BW’s story: In 2020, DRCBJ received a request for legal aid for a child named BW, who had been falsely accused of murder. Having already been held for six months in police detention and handed over to prosecutors without legal representation, BW was liable to be tried as an adult. With our intervention, BW was instead transferred to Bukavu’s juvenile tribunal. After a delay due to COVID-19, in 2021, BW and his lawyer pleaded not guilty in court, and he was finally declared innocent.
RB’s story: An IBJ partner attorney in China recently defended a 17-year-old boy, RB, who had been falsely accused of attempted rape. As RB’s parents were divorced, and his father was a migrant worker who lived in another province, RB lived with his grandparents. His family was very poor, and he was not well cared for by his grandparents. Due to this lack of attention and without proper role models, young RB frequently visited a local internet bar, where he made contact with adults who were not a good influence in his life. One night, after they left the internet bar, the adults assaulted a woman who reported the incident to the police. The police arrested RB due to his association with the adults who had committed the offense. The lawyer successfully defended RB against an attempted rape charge after extensive interviews to establish the facts.
CC’s story: In April 2021, a 16-year-old girl named CC was arrested in the DRC for wearing clothing that had allegedly been stolen. Because of a lack of specialized detention facilities for children, CC had been placed in detention among adults. Without her parents or a lawyer present, she was processed at the police station and transferred to prosecutors who sent her to a tribunal 30 kilometers away to be tried by a provincial judge. After participating in a DRCBJ rights awareness campaign in prison, CC requested legal aid from DRCBJ, which provided her with a lawyer. At her hearing, DRCBJ’s lawyer successfully argued for CC’s freedom on the grounds that, as a child, it was most appropriate for her to be in a home environment with her family, explaining that CC had bought a garment which she did not know had been stolen. The tribunal ruled in favor of this argument, and CCI was freed and returned to her family after 38 days in detention.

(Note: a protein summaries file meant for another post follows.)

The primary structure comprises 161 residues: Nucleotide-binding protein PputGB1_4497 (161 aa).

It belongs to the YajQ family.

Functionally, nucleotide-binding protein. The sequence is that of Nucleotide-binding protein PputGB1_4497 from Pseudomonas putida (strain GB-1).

RL’s story: A Burundian youth, RL was accused of theft at a residence. The other accused — who had already confessed to the crime after being caught with stolen articles in his possession — was given provisional release. RL was interrogated without a lawyer or parent present. The IBJ lawyer who represented RL, argued that juvenile procedures had been violated, as Article 224, which renders any interrogation of a minor without the presence of a lawyer or another appropriate adult void, had been breached. The lawyer argued that, since legal penalties in Burundi are set depending on age at the time of the offense, RL was a minor at the time of the offense and that delays to his trial would violate juvenile legal protection, which stipulate that the detention of a minor must be a measure of last resort. Given the interpretation of “minor” and the special protection obtained by the IBJ lawyer, RL was released.
IBJ contributes to SDG 16 – providing access to justice for all and building effective, accountable institutions.